What does the World Smell Like?

We are excited to introduce to you the International Odour Observatory, one of the main and lasting results of the D-NOSES project that will carry on the work of empowering citizens to tackle odour pollution in their own communities.

What does the world smell like? The Odour Observatory is ready, and we want your participation.

One of the lasting results from the D-NOSES project will be the International Odour Observatory. This is a platform where stakeholders will find resources and help to tackle odour issues using the citizen science based D-NOSES methods. The platform has been initially co-created by the current stakeholders involved in the project and the pilot studies. The intention is for the co-creation process to continue and for this to be a dynamic site where all those involved can provide input on how to improve the methods, the data and the end results. D-NOSES is now launching the Odour Observatory and inviting everyone to take a look and provide as much feedback as possible.

The design of the Odour Observatory was based on use-cases. These were developed from a number of identified personas – expected users of the platform – each with a problem, and goal, which could then be addressed in the design for the observatory. User stories were classified into four groups including Community and Civil Society groups, NGOs and grassroots initiatives, odour emitting industries, and finally researchers and academics. If while using the Odour Observatory you cannot find what you need – it might be because your user story is missing! Help us complete the user stories, and developing the observatory to suit your needs. You can use our user story feedback forms or you can just send us an email and tell us what you think.

In this newsletter, we introduce you the basic functions of the Odour Observatory to collect, validate and present data using citizen science and the D-NOSES methodologies.This covers the use of OdourCollect to get the data, and Community Maps to present it.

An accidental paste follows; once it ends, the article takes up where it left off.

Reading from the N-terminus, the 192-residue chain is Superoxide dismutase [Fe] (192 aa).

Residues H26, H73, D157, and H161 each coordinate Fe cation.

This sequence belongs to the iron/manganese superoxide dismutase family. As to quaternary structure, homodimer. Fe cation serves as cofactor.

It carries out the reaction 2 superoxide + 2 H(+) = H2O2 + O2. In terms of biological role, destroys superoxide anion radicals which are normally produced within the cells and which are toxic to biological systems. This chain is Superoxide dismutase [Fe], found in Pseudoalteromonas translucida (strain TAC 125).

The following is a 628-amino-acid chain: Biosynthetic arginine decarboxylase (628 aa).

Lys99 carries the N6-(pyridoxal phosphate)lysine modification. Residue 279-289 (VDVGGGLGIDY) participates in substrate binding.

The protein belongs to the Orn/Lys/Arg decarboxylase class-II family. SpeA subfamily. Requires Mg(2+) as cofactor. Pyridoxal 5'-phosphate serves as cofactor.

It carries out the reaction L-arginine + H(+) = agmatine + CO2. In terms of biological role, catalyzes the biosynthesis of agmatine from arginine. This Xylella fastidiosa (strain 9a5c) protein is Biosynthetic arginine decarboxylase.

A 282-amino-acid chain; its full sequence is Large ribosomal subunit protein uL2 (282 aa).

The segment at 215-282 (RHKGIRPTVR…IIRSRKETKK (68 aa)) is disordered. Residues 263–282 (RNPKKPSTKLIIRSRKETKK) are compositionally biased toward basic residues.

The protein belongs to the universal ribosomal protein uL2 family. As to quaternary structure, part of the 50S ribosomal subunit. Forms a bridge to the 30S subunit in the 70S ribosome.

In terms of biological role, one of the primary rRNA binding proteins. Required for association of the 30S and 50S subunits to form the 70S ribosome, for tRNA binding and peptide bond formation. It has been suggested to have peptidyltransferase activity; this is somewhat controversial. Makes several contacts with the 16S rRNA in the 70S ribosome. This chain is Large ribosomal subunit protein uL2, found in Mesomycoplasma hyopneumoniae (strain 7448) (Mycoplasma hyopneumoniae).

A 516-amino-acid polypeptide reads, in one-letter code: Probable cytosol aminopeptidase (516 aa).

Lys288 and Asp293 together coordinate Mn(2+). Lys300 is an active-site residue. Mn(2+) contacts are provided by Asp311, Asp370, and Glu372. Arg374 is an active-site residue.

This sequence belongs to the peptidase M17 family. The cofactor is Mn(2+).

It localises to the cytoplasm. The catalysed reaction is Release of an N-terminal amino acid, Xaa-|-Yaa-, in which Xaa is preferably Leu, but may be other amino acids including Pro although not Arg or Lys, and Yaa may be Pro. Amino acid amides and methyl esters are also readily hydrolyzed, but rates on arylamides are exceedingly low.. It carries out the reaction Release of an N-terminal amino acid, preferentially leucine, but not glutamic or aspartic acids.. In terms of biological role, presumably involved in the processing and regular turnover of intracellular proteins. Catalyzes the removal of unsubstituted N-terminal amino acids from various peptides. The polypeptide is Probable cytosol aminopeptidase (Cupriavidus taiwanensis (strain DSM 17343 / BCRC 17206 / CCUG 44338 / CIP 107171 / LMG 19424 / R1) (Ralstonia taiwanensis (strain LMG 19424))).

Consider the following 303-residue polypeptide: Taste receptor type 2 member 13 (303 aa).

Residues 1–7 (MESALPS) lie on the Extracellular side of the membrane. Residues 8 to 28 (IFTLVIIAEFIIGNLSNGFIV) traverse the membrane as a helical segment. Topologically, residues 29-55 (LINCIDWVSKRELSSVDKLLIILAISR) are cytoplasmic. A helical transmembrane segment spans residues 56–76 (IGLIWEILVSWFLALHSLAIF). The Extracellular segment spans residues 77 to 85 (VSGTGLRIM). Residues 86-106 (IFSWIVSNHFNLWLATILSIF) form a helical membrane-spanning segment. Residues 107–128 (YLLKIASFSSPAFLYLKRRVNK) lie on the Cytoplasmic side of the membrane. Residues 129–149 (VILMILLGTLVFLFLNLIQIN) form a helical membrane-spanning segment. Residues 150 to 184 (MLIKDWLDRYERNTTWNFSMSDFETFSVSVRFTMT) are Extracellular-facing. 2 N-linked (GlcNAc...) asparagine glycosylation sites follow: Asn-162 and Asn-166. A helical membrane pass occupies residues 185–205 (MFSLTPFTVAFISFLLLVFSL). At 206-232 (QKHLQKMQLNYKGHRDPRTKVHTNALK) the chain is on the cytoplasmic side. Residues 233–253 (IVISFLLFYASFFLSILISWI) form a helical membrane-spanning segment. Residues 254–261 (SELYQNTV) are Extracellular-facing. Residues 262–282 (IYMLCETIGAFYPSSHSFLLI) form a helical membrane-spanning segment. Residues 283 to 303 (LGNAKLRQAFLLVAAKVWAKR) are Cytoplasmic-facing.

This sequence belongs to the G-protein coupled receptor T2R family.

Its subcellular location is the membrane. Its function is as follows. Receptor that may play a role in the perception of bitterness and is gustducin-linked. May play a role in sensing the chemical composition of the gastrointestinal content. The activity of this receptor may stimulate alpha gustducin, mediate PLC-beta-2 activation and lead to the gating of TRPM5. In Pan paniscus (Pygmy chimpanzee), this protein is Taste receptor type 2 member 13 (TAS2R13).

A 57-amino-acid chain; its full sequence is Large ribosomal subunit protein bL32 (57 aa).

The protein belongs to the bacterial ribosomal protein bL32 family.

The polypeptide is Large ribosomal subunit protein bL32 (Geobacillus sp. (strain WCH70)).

Collecting Data - The OdourCollect Application

One of the main objectives of the Odour Observatory is to make as much data available about odour issues worldwide. Following Principle 10 of the Rio Declaration, free and transparently available data about the environment is the first step to empower citizens to take responsibility for their own environment.  OdourCollect is the main way for citizens to contribute odour data from their communities, and collecting this data from all over the world will allow us to call attention to the identified problems and put odour issues on the map.

Read more about how easy OdourCollect is to use, and start using it yourself!

Data Assurance and Validation

When using de-centralized collection of data by volunteer citizens, data validation is always an issue. D-NOSES has developed a couple of data assurance strategies that help ensure that the collected data is both valid and useful. These assurance strategies include simplifying collection to avoid errors, training data collectors to reduce subjectivity, statistical methods to increase reliability, and a very sophisticated retro-trajectory methodology to validate the sources of odours. 

Read more about how data is checked and validated for use in the platform

Data to Information - Community Mapping

Once data is collected and validated, the next step is to transform that into information. The difference between data and information in this case is simple – data is a large number of readings that when put together can describe an odour issue in a particular location. Information is actually describing that issue and making it easily accessible to those that can use that information. To do this, Mapping for Change has developed the Community Mapping tool that is being put to good use in the Odour Observatory.

Read more about Community Maps and their role in the Odour Observatory.

Coming soon ...

As you may be aware, the D-NOSES methodology itself is being developed and validated with the help of 10 pilot case studies. Sites at the moment include some in Spain, Portugal, Greece and Bulgaria– with several more in the pipeline. (read more about the pilots). As the pilots progress, so will the understanding of the proposed stakeholder engagement and participatory methods being proposed by our citizen science experts. This will eventually result in the publication of the Toolkits, which will address the stakeholders and how they each may initiate or participate in co-creation efforts to resolve odour pollution issues. Keep an eye out for them in the Odour Observatory, and follow the progress on the D-NOSES website and social media channels (see below).